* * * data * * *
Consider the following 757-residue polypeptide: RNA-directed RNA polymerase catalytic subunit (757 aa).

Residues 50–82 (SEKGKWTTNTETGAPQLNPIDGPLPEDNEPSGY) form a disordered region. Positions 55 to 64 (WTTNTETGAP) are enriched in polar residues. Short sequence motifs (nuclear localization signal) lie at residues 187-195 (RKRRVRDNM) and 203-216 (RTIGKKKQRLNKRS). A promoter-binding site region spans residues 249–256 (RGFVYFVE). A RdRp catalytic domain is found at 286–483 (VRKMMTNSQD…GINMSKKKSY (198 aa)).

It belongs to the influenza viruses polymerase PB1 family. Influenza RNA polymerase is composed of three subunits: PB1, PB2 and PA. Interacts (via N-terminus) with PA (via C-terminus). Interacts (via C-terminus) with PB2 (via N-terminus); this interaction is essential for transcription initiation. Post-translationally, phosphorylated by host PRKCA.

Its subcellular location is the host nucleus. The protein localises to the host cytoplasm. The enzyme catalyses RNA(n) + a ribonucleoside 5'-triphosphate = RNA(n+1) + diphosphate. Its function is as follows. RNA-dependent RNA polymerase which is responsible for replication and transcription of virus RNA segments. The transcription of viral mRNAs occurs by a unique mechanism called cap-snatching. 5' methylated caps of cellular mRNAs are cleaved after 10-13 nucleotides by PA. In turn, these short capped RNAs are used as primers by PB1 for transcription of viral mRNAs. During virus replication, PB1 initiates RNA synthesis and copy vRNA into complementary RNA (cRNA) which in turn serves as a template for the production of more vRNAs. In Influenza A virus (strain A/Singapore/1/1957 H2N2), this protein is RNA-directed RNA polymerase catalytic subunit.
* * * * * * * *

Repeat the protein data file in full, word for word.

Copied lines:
Consider the following 757-residue polypeptide: RNA-directed RNA polymerase catalytic subunit (757 aa).

Residues 50–82 (SEKGKWTTNTETGAPQLNPIDGPLPEDNEPSGY) form a disordered region. Positions 55 to 64 (WTTNTETGAP) are enriched in polar residues. Short sequence motifs (nuclear localization signal) lie at residues 187-195 (RKRRVRDNM) and 203-216 (RTIGKKKQRLNKRS). A promoter-binding site region spans residues 249–256 (RGFVYFVE). A RdRp catalytic domain is found at 286–483 (VRKMMTNSQD…GINMSKKKSY (198 aa)).

It belongs to the influenza viruses polymerase PB1 family. Influenza RNA polymerase is composed of three subunits: PB1, PB2 and PA. Interacts (via N-terminus) with PA (via C-terminus). Interacts (via C-terminus) with PB2 (via N-terminus); this interaction is essential for transcription initiation. Post-translationally, phosphorylated by host PRKCA.

Its subcellular location is the host nucleus. The protein localises to the host cytoplasm. The enzyme catalyses RNA(n) + a ribonucleoside 5'-triphosphate = RNA(n+1) + diphosphate. Its function is as follows. RNA-dependent RNA polymerase which is responsible for replication and transcription of virus RNA segments. The transcription of viral mRNAs occurs by a unique mechanism called cap-snatching. 5' methylated caps of cellular mRNAs are cleaved after 10-13 nucleotides by PA. In turn, these short capped RNAs are used as primers by PB1 for transcription of viral mRNAs. During virus replication, PB1 initiates RNA synthesis and copy vRNA into complementary RNA (cRNA) which in turn serves as a template for the production of more vRNAs. In Influenza A virus (strain A/Singapore/1/1957 H2N2), this protein is RNA-directed RNA polymerase catalytic subunit.